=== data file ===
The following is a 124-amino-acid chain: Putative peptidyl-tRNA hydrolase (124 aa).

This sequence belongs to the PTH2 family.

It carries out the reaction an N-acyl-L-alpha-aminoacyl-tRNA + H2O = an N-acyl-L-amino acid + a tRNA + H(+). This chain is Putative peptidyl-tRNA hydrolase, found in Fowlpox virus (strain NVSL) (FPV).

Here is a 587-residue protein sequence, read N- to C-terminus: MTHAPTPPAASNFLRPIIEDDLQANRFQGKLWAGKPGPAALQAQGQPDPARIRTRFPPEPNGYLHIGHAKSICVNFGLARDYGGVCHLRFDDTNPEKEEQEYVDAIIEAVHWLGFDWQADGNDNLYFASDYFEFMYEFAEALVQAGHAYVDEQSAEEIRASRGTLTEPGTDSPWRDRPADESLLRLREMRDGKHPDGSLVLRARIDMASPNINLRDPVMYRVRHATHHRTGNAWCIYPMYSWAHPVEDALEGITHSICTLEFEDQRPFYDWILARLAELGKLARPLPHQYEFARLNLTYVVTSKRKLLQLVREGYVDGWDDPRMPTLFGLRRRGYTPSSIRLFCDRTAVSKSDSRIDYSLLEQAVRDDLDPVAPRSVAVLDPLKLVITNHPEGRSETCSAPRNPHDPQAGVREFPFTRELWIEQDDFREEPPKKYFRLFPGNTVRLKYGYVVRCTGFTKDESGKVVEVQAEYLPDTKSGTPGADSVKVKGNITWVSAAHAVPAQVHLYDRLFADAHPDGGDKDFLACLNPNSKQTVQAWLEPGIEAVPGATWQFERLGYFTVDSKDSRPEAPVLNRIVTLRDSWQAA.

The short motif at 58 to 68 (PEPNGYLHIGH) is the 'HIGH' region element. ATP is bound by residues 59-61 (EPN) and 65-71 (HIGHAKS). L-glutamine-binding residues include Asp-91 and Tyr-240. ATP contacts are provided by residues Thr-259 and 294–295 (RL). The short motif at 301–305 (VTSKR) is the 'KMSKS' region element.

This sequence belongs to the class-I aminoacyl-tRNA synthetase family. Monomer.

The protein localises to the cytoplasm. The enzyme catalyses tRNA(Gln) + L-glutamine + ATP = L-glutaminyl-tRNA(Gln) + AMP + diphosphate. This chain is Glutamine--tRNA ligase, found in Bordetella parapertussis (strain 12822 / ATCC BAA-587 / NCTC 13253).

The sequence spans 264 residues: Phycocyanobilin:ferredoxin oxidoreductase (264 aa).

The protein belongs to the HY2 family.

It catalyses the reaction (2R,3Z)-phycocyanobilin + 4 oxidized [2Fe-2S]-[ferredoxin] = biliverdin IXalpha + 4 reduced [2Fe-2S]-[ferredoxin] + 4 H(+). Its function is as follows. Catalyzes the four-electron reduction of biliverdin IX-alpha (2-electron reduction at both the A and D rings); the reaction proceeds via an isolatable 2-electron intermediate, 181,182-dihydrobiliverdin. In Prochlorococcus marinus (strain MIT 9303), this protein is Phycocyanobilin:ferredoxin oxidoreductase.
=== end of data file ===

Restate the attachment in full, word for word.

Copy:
The following is a 124-amino-acid chain: Putative peptidyl-tRNA hydrolase (124 aa).

This sequence belongs to the PTH2 family.

It carries out the reaction an N-acyl-L-alpha-aminoacyl-tRNA + H2O = an N-acyl-L-amino acid + a tRNA + H(+). This chain is Putative peptidyl-tRNA hydrolase, found in Fowlpox virus (strain NVSL) (FPV).

Here is a 587-residue protein sequence, read N- to C-terminus: MTHAPTPPAASNFLRPIIEDDLQANRFQGKLWAGKPGPAALQAQGQPDPARIRTRFPPEPNGYLHIGHAKSICVNFGLARDYGGVCHLRFDDTNPEKEEQEYVDAIIEAVHWLGFDWQADGNDNLYFASDYFEFMYEFAEALVQAGHAYVDEQSAEEIRASRGTLTEPGTDSPWRDRPADESLLRLREMRDGKHPDGSLVLRARIDMASPNINLRDPVMYRVRHATHHRTGNAWCIYPMYSWAHPVEDALEGITHSICTLEFEDQRPFYDWILARLAELGKLARPLPHQYEFARLNLTYVVTSKRKLLQLVREGYVDGWDDPRMPTLFGLRRRGYTPSSIRLFCDRTAVSKSDSRIDYSLLEQAVRDDLDPVAPRSVAVLDPLKLVITNHPEGRSETCSAPRNPHDPQAGVREFPFTRELWIEQDDFREEPPKKYFRLFPGNTVRLKYGYVVRCTGFTKDESGKVVEVQAEYLPDTKSGTPGADSVKVKGNITWVSAAHAVPAQVHLYDRLFADAHPDGGDKDFLACLNPNSKQTVQAWLEPGIEAVPGATWQFERLGYFTVDSKDSRPEAPVLNRIVTLRDSWQAA.

The short motif at 58 to 68 (PEPNGYLHIGH) is the 'HIGH' region element. ATP is bound by residues 59-61 (EPN) and 65-71 (HIGHAKS). L-glutamine-binding residues include Asp-91 and Tyr-240. ATP contacts are provided by residues Thr-259 and 294–295 (RL). The short motif at 301–305 (VTSKR) is the 'KMSKS' region element.

This sequence belongs to the class-I aminoacyl-tRNA synthetase family. Monomer.

The protein localises to the cytoplasm. The enzyme catalyses tRNA(Gln) + L-glutamine + ATP = L-glutaminyl-tRNA(Gln) + AMP + diphosphate. This chain is Glutamine--tRNA ligase, found in Bordetella parapertussis (strain 12822 / ATCC BAA-587 / NCTC 13253).

The sequence spans 264 residues: Phycocyanobilin:ferredoxin oxidoreductase (264 aa).

The protein belongs to the HY2 family.

It catalyses the reaction (2R,3Z)-phycocyanobilin + 4 oxidized [2Fe-2S]-[ferredoxin] = biliverdin IXalpha + 4 reduced [2Fe-2S]-[ferredoxin] + 4 H(+). Its function is as follows. Catalyzes the four-electron reduction of biliverdin IX-alpha (2-electron reduction at both the A and D rings); the reaction proceeds via an isolatable 2-electron intermediate, 181,182-dihydrobiliverdin. In Prochlorococcus marinus (strain MIT 9303), this protein is Phycocyanobilin:ferredoxin oxidoreductase.